Executive Order 19-01 comes at a crucial moment in history, as Minnesota still has some of the worst racial disparities in the nation. WalletHub, a personal finance website based in Washington, D.C., released a recent study entitled “2019’s States with the Most Racial Progress.” In the study, “WalletHub measured the gaps between blacks and whites across 22 key indicators of equality and integration in each of the 50 states and the District of Columbia.” The racial integration ranking measures the current integration levels of whites and blacks in all 50 states and the District of Columbia. At number 1, New Mexico was the state with the most racial integration. At number 50, Wisconsin was the state with the least racial integration. Minnesota was number 47.

Another ranking is the racial progress ranking which measures the levels of racial progress achieved over time. At number 1, Wyoming was the state with the most racial progress. Iowa was the state with the least racial progress at number 50. Minnesota was number 44. Racial progress rankings considered indicators such as “Highest and Lowest Change in Median Annual Income Gap,” “Highest and Lowest Change in Labor-Force Participation Rate Gap,” “Highest and Lowest Change in Unemployment Rate Gap,” “Highest and Lowest Change in Homeownership Rate Gap,” “Highest and Lowest Change in Poverty Rate Gap,” “Highest and Lowest Change in Gap in % of Adults with at least a High School Diploma,” “Highest and Lowest Change in Gap in % of Adults with at Least a Bachelor’s Degree,” “Highest and Lowest Change in Standardized-Test Scores Gap,” “Best and Worst Change in Voter Turnout Gap (2016 Presidential Election),” and “Highest and Lowest Change in Infant-Mortality Rate Gap.”

“We’re screwing up all over the place,” writes City Pages journalist, Hannah Jones, in response to the WalletHub studies’ findings. “Sure, you may be thinking, Minnesota is struggling to address inequality. But surely we’re putting in the work to make it better, right? Unfortunately, no. There’s a ranked list for that, too – how much these gaps have narrowed over the years – and Minnesota comes in at No. 44.” Jones acknowledges, “It’s not the first time we’ve asked ourselves why we’re like this – why we can succeed by most other progressive measures and still end up letting our black residents down, one metric after another.”

Jones is right. With Executive Order 19-01, Governor Walz is asking the same question. Executive Order 19-01 uses the language of “One Minnesota” to imagine a Minnesota where “…all Minnesotans are provided the opportunity to lead healthy, fulfilled lives.” While I understand the intent of such language, it is important to remember that Minnesota in reality is made up of many different identities: racial, cultural, ethnic, religious, and sexual. It is important that Executive Order 19-01 does not attempt to make our differences invisible, or force us to assimilate our differences into a notion of “One Minnesota” that does not reflect who we truly are.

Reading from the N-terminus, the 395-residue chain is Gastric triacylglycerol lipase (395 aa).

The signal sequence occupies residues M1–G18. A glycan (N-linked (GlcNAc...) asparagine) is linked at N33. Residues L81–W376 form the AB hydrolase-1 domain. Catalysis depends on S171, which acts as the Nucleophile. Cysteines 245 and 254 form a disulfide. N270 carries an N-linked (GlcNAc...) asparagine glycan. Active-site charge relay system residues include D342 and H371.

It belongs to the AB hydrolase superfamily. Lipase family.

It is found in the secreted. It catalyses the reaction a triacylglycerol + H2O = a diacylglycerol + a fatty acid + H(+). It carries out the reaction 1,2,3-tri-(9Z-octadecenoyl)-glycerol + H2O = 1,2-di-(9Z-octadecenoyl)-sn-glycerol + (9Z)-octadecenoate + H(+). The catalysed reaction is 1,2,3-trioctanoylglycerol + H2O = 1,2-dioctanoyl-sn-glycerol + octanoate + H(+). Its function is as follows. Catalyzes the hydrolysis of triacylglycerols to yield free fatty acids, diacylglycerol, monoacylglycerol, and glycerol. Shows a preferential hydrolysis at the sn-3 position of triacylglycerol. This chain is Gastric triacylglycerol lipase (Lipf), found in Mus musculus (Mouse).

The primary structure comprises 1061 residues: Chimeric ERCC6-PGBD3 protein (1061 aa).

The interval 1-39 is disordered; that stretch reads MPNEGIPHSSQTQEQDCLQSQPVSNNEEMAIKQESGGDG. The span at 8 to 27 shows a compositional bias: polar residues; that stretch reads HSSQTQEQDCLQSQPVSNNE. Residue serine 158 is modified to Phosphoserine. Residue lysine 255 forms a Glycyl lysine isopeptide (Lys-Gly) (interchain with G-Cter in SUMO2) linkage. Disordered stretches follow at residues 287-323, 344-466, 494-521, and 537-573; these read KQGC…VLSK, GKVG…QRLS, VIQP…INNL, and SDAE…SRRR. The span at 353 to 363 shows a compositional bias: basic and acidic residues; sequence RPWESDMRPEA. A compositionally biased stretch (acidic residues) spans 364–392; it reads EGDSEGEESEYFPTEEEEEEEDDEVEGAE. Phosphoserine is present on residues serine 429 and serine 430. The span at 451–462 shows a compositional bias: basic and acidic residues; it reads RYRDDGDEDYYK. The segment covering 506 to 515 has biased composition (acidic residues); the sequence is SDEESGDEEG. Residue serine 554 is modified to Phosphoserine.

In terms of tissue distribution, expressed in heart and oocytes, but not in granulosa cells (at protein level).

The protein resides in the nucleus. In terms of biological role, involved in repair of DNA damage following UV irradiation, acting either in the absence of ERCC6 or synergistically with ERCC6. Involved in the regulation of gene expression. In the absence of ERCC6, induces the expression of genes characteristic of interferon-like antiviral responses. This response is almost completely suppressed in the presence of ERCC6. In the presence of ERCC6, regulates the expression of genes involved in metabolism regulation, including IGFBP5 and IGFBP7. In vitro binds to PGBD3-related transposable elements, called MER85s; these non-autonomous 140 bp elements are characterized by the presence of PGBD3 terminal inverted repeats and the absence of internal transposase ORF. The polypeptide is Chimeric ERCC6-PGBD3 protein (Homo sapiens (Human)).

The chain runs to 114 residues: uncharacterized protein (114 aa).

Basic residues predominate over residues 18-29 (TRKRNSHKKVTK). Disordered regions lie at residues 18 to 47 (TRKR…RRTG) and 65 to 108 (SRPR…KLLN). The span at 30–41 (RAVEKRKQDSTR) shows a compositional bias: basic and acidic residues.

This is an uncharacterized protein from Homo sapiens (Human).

In other words, Executive Order 19-01 cannot be color blind in the effort to advance racial equity in Minnesota. On the contrary, it must embrace the fullness of who we are as human beings, and must try to find ways through public policy to place our differences at the center of all decision-making. At every step, the One Minnesota Council on Diversity, Inclusion, and Equity must ask the following questions:

  • Who is most impacted and how will those specific communities be engaged in the analysis?
  • What disparity is being addressed and name the racial equity purpose of the policy, if any?
  • How would the proposed policy change the situation and explain what the proposal seeks to accomplish and assess whether the policy can achieve any identified equity goals?
  • Are there potential negative impacts and if so, how will the policy be adjusted to achieve a more equitable outcome?
  • How can the policy be sustainably successful and ensure that adequate funding, implementation strategies, and accountability mechanisms are in place?

These questions are core to a racial equity impact assessment — a tool that has been available and that only comes to life through our policy leaders applying it in their decision-making process.

Governor Walz sent a bold message to all of Minnesota that racial equity is a key priority of his administration by making his first Executive Order the creation of a One Minnesota Council on Diversity, Inclusion, and Equity. Minnesota has been at the bottom of racial equity for too long. It is time that Minnesota moves from thinking of itself as a “thriving progressive oasis in the middle of the Midwest,” as Hannah Jones writes, to acting like one. With authentic community engagement principles and racial equity at the core of the Governor’s One Minnesota Council on Diversity, Inclusion, and Equity, Minnesota might be on the path to do so.